John Connolly demotes Charlie Parker’s demons to the sidelines somewhat but what we do have is two characters that demand all the attention in the return of the killer known as the Collector and the deliberate finality of Herod, shadowed by an old demon called the Captain, Herod is an old man at the end of his life but he makes a stunning entrance with a simple ultimatum.

    The supernatural element comes in a stolen artifact, one when revealed attracts some highly dangerous people and Charlie has to work with and stop two people who definitely make the skin crawl.

    One of the standout moments early on is Charlie’s reaction to his own torture, his humiliation when he wishes for his death, for it to end and he vows.

    ‘You should have killed me, you should have left me to drown in that water. Because now I’m going to come after you, and I’m not going to do it alone. The men I’ll bring with me will be worth a dozen of you, military training or not. Whatever you’re doing, whatever operation you’re running, I’m going to tear it apart and leave you to die in the wreckage.

    For what you did to me, I’m going to kill you all.’

    And the wrath of Charlie Parker is imminent.

    Another excellent addition to the Charlie Parker series and now just three to complete.

    Recommended.

  • Phrynne

    Another excellent book in the Charlie Parker series which is such a great mixture of mystery, horror and the supernatural. My only problem is that this is number nine in the series and I am rapidly catching up with the author who is preparing to publish number thirteen this year. I am now trying to pace myself because I don't want to get to the end! An excellent book in an even more excellent series recommended to any one who enjoys

    or

    .

  • Ryan

    Almost gave this one 3 stars, which is the first time I've even considered it for this series. but just about made the 4 star cut. Maybe I'm holding Connolly's high standards against him. He's manages to be as consistent as he is dark throughout this entire series. Not the best in the series but still very good. Maybe it was a little light on Angel and Louis? always the best bits of the book for me! However Connolly not quite at his best is still better than most.

  • John McDermott

    Well ,nine books in and I'm running out of superlatives for the Charlie Parker novels. Suffice to say that The Whisperers was just as good as the others. This really is a must read series.

  • Barbara

    In this 9th book in the 'Charlie Parker' series, the private detective gets involved in an eerie case where evil spirits are inhabiting Middle Eastern antiquities. The book can be read as a standalone.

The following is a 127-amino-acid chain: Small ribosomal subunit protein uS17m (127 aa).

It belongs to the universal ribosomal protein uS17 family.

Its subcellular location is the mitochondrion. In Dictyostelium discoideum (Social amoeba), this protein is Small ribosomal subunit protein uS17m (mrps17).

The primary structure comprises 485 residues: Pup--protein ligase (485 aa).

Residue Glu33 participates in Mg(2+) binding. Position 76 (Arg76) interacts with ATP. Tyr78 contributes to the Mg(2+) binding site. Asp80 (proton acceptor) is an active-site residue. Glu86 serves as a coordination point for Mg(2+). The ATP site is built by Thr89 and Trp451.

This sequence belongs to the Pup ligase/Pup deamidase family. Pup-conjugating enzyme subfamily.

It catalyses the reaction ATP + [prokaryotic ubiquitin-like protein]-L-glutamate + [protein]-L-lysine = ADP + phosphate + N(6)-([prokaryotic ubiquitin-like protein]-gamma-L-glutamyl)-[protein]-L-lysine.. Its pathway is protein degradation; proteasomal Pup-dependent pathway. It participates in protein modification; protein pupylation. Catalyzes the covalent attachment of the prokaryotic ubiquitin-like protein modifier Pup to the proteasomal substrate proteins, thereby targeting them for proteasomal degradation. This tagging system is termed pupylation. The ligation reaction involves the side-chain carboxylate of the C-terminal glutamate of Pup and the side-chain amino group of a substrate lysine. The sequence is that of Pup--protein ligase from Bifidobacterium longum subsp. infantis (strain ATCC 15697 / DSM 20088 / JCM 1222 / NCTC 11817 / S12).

*****

    Odd things are going on in Maine. Several veterans of the Iraq war, including Damien Patchett, have recently committed suicide. Damien's father, diner owner Bennett Patchett - stricken by his son's death - has other problems as well. He's worried that his waitress is being abused by her

    In this 9th book in the 'Charlie Parker' series, the private detective gets involved in an eerie case where evil spirits are inhabiting Middle Eastern antiquities. The book can be read as a standalone.

    *****

    Odd things are going on in Maine. Several veterans of the Iraq war, including Damien Patchett, have recently committed suicide. Damien's father, diner owner Bennett Patchett - stricken by his son's death - has other problems as well. He's worried that his waitress is being abused by her boyfriend Joel Tobias, who happens to be Damien's former platoon mate. So Bennett hires PI Charlie Parker to check out Tobias, hoping the investigation also casts light on his son's suicide.

    Parker's investigation of Tobias reveals that a cadre of Iraq war veterans are using a semi-truck to smuggle things across the Maine border - from Canada to the United States. The reader (though not Parker) soon learns that the 'things' are treasures looted from Baghdad's Museum of Antiquities. Unfortunately for the looters the stolen riches are far from benign. They harbor evil spirits - 'whisperers' - that drive people who come in contact with them to suicide.

    The smuggling operation catches the attention of Maine mobster Jimmy Jewel, who wants a piece of the action. Others are also interested in the stolen goods including Mexican gangsters; a curator of the Baghdad museum; Herod - an obsessed, cancer-ridden man guided by an evil wraith called 'The Captain'; and 'The Collector' - a demon known to Charlie Parker. The latter parties are particularly interested in a mysterious item called 'Pandora's Box' which - if opened - could unleash chaos on the world.